James Lee Burke is arguably one of America’s greatest hardboiled detective authors, and Last Car to Elysian Fields not only does that reputation justice, it strengthens his position as a crime writer with an immense literary range that borders on the poetic.
Detective Dave Robicheaux is asked by Father Jimmie Dolan to join him on a trip into St. James Parish, where he meets the daughter of a musician who disappeared years before. Soon strange links begin to emerge between the musician, a savage attack on Father Jimmie Dolan, a fanatical and conflicted assassin, and the filthily rich whom Dave despises. The detective is drawn into the familiar collection of sordid secrets and escalating violence, as echoes of his own unresolved past begin to affect the direction of his case.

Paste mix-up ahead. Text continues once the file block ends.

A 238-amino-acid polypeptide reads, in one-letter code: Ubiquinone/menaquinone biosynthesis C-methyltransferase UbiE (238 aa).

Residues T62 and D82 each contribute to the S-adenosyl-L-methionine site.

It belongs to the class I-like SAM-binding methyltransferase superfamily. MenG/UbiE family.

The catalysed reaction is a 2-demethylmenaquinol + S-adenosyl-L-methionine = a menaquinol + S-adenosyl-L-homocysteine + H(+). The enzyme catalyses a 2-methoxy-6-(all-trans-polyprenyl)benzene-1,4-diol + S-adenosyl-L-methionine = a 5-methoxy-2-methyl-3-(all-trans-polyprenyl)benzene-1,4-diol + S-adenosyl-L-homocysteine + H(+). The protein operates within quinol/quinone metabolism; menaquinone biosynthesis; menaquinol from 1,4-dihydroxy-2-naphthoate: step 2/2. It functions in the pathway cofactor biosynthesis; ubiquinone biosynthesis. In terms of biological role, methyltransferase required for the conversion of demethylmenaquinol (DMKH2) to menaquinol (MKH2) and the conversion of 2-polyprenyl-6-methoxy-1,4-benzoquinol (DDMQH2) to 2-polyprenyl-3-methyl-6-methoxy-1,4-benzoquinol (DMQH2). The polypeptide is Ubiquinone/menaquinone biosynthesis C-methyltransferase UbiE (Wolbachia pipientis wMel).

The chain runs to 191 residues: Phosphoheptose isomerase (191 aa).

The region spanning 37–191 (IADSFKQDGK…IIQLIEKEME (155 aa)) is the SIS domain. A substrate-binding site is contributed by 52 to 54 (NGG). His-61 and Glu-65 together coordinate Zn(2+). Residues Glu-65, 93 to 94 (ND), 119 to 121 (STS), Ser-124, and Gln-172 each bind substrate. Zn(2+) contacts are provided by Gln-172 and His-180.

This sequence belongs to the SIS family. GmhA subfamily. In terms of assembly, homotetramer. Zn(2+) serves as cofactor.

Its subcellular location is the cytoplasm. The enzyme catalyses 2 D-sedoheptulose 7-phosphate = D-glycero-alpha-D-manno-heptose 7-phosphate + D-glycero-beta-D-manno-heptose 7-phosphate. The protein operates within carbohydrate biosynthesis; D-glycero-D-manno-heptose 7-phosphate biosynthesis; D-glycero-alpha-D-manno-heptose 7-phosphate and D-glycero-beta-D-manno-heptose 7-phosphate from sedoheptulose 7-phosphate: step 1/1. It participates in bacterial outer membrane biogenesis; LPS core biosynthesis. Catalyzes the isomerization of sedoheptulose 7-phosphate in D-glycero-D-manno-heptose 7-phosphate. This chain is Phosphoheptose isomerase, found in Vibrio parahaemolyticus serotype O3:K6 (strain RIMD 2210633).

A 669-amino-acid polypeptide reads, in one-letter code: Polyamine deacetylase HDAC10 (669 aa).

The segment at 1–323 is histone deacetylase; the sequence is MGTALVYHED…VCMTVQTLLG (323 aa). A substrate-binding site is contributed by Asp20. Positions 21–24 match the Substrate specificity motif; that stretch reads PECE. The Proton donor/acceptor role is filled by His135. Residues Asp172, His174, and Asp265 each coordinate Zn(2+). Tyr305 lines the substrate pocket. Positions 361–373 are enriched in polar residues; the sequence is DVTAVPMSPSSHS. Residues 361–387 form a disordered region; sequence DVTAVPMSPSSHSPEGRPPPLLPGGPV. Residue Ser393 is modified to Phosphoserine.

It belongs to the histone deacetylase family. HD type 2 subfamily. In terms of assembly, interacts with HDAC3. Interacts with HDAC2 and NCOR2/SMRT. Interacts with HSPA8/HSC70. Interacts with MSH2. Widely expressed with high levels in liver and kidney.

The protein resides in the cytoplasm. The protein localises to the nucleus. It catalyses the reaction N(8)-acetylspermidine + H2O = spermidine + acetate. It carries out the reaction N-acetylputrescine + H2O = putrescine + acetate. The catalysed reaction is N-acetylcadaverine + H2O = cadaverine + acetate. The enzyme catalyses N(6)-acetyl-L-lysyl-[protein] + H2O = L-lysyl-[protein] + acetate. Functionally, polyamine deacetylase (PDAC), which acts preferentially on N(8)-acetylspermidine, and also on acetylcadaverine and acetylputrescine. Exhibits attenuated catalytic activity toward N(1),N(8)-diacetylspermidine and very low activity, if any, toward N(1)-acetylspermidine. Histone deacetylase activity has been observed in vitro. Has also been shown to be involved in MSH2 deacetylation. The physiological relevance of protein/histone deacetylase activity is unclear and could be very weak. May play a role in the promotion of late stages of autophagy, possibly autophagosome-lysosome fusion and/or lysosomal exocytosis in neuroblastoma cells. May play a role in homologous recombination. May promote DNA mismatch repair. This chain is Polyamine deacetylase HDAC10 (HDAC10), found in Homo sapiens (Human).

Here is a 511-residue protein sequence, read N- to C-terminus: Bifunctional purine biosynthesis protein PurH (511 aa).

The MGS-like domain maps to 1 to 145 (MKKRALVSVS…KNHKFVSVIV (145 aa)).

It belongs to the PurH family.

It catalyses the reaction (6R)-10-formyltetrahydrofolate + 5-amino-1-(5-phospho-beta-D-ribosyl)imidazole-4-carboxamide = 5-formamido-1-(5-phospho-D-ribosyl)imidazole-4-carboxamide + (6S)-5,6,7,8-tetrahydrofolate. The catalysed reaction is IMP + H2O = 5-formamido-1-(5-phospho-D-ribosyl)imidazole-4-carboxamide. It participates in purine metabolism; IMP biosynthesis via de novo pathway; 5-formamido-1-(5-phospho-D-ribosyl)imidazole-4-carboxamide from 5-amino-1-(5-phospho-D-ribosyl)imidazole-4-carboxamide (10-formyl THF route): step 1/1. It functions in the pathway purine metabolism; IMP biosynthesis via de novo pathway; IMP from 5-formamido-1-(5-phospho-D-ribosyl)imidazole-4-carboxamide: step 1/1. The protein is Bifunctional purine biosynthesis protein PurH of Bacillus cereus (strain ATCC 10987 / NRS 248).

Burke is a masterful storyteller, who weaves an intricate web that hums with tension along its cords. What I appreciate most about his novels is that he doesn’t rely on tedious red herrings and cheap last-minute revelations to keep the thrill going; instead, he provides us with so much information about the people and circumstances that Dave encounters that we must distil the answers at the same pace as Dave Robicheaux. In other words, Burke allows us to be detectives in his novels, not passive viewers waiting for the next corny surprise. This plot line is as solid as his detective, and his Louisiana is as vivid and infectious as feverish dreams. His style remains wonderfully articulate and timeless, and one can only say the Robicheaux series is like a loyal old dog: it’ll never let you down.